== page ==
I enjoy the chore of parenting. Each crumb I wipe away, each bottle I wipe, I do it out of love. Each wrinkled sheet I straighten, I do it so my babies can sleep comfortably. Each plate I wash, I wash so my teens have more time for school work.
But now I can’t do that. I can’t do our laundry for eight. I can’t sort it, can’t put it in the washer -when we have power! (We’re on stage four power cuts.) I can’t hang it. I can’t wash up. I can’t even put new sheets on my babies’s sheet-less beds. I can’t make their meals. I can’t chop. Blend. Mix.
My twins aren’t sure of me. If you were two years old, would YOU be sure of a bent over, slow walking mom in pyjamas who has a yucky drains with red liquid hanging from her?
I feel useless. Instead, I need to ask them to put my slippers on my feet. I have to ask them to pull my pants up when they slide off as I get onto the recliner. I have to ask them to put pillows under my legs so I’m lying bent over. I ask them for water, for medication… I feel terrible.
Now instead of serving them, I ask them to serve me.
When I slowly, painfully made my way into the scullery and saw how untidy it was, I loudly lamented, “I’m so sorry I can’t serve you guys!”
My dear teenagers quickly responded with, “But you’ve served us all your life!! Don’t WORRY!” They melted my heart.
This is the one thing I’ve been fighting. Being made to feel useless. Or as my mother told someone, being a “waste.” If my children can tell me that my life has been a life of servanthood, then obviously I’m not “lazy” as an in law proclaimed. I work. I serve. I serve out of love.
While in the hospital this time, a nurse who had helped me (after the third surgery for the same problem in February) asked me again why I had six children. Then later told me, after walking me to the bathroom, that the meds would make feel the way I feel after drinking.
Except I’ve never even had a drop of alcohol.
She, who has, stopped. And with shock and awe exclaimed, “Thandi! You are SO good! You don’t drink! You have adopted! You live your own life! Your parents must be so proud of you!”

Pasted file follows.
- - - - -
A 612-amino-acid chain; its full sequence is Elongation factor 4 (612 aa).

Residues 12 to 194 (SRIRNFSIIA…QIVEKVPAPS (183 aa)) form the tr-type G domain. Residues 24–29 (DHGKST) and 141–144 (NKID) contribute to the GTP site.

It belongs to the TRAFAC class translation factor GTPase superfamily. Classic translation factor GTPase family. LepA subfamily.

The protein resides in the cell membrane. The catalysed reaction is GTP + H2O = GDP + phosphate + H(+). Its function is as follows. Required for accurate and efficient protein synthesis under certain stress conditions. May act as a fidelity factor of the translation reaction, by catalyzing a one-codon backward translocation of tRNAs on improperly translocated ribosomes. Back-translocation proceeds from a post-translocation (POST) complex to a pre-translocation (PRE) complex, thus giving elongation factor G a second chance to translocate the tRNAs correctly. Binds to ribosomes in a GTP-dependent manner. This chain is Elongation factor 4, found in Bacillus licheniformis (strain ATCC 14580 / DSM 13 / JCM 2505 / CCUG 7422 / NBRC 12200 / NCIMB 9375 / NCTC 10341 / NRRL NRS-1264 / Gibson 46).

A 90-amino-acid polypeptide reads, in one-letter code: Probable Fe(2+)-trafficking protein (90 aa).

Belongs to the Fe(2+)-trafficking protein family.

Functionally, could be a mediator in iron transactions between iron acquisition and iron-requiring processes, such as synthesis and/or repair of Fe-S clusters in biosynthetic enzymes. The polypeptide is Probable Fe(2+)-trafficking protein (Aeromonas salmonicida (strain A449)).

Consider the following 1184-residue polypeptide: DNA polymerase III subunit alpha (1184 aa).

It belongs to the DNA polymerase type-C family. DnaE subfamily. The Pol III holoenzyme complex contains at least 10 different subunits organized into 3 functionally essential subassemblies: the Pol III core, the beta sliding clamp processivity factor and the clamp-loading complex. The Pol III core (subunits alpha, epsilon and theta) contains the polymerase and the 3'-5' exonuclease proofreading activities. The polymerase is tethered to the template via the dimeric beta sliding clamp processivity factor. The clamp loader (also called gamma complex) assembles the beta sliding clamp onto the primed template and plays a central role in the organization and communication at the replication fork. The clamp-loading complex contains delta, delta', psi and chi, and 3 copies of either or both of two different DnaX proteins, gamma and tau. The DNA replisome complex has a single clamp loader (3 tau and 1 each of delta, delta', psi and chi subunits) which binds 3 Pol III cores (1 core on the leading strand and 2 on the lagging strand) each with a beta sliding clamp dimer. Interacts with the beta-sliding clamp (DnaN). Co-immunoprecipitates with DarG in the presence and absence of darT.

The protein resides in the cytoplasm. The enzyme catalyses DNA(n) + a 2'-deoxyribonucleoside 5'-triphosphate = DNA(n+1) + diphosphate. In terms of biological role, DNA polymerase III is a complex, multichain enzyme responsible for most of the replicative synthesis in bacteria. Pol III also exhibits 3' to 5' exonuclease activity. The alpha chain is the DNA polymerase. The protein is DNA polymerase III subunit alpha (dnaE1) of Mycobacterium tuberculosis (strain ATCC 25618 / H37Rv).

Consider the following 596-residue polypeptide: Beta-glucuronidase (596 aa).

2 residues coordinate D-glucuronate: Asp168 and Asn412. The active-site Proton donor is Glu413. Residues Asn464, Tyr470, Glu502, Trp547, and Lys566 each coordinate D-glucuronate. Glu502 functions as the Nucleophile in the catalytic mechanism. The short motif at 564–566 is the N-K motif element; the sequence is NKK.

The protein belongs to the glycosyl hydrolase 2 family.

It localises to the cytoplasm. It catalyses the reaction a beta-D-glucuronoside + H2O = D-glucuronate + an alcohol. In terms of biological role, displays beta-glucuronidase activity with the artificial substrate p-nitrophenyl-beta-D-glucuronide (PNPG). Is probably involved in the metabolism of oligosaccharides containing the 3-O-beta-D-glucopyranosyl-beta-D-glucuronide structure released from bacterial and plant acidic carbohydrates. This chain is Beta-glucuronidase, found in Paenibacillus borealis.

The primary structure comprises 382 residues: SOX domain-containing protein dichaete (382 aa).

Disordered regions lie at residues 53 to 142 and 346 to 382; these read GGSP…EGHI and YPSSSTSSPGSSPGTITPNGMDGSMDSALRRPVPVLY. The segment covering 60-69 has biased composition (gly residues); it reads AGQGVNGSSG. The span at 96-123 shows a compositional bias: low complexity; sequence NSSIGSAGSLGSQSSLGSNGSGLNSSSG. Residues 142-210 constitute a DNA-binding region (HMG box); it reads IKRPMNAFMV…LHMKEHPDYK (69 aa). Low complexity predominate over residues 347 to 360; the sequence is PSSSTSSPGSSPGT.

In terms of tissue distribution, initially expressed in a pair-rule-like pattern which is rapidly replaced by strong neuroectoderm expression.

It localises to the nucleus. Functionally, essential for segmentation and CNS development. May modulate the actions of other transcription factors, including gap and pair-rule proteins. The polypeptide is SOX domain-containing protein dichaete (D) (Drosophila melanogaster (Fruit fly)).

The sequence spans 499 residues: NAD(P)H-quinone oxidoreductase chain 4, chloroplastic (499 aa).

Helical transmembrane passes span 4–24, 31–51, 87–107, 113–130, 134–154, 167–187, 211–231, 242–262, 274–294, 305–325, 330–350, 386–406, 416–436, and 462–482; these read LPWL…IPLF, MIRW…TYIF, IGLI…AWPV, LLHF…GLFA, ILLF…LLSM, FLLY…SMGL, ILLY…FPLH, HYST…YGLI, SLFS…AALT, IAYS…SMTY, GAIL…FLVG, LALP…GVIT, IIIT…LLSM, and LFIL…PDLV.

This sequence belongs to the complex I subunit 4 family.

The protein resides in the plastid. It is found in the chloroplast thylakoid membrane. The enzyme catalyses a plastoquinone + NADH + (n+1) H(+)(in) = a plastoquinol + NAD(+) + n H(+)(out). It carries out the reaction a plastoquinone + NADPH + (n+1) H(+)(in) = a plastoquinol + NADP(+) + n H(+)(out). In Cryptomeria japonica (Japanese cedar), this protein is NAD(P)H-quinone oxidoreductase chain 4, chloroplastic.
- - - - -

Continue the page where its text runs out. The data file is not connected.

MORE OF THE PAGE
That’s when I decided I’d never again beg for something I should have had as a child. I was obedient. I didn’t even tell them when I was SICK! I loved church! Instead, I was mocked for reading my Bible!
I’m not the sick one! My mother is!
This hospital stay has freed me. I owe them nothing more than I’m already giving. The surgeon’s assistant told me after surgery that the people in theatre said, “She is so beautiful, and she has such a beautiful spirit.”
That’s all I need in order to be loved! To be me! To have the spirit I have! I don’t need to GIVE. I don’t need a ‘high status job.’ I should be loved and accepted for being me. My family should look at me and say, “Wow, this one has not disappointed us. She has not stolen from us. She has not landed up in jail like others in the family have. She has not forsaken the godly principles we claim to uphold. She is not a moocher, constantly borrowing from us. She is not only loved because she is ours, but we are also proud of her for what she has done.”
I am free.
I’m not the problem. I’ve never been the problem. I need to let go of the guilt of not being good enough and accept the gift of being loved. My friends love me. Strangers think I’m special. I’m not useless and drifting through life. I add something to others’ lives. I add something to my children’s lives!
And that’s enough for me!
God loves me. Loved me as a sinner. Loves me now as a forgiven sinner. My loyalty, my thoughts and my life’s aims are bound with His aims and thoughts for me.
And that’s EVERYTHING to me, for I know the thoughts He has for me. Thoughts to prosper me. ❤️
(Just marked another set of papers without revision. My girl only got a C this time. My boy got another A. Hmmm! He might indeed even be ready for this year. He was originally only going to write Physics and English this year!)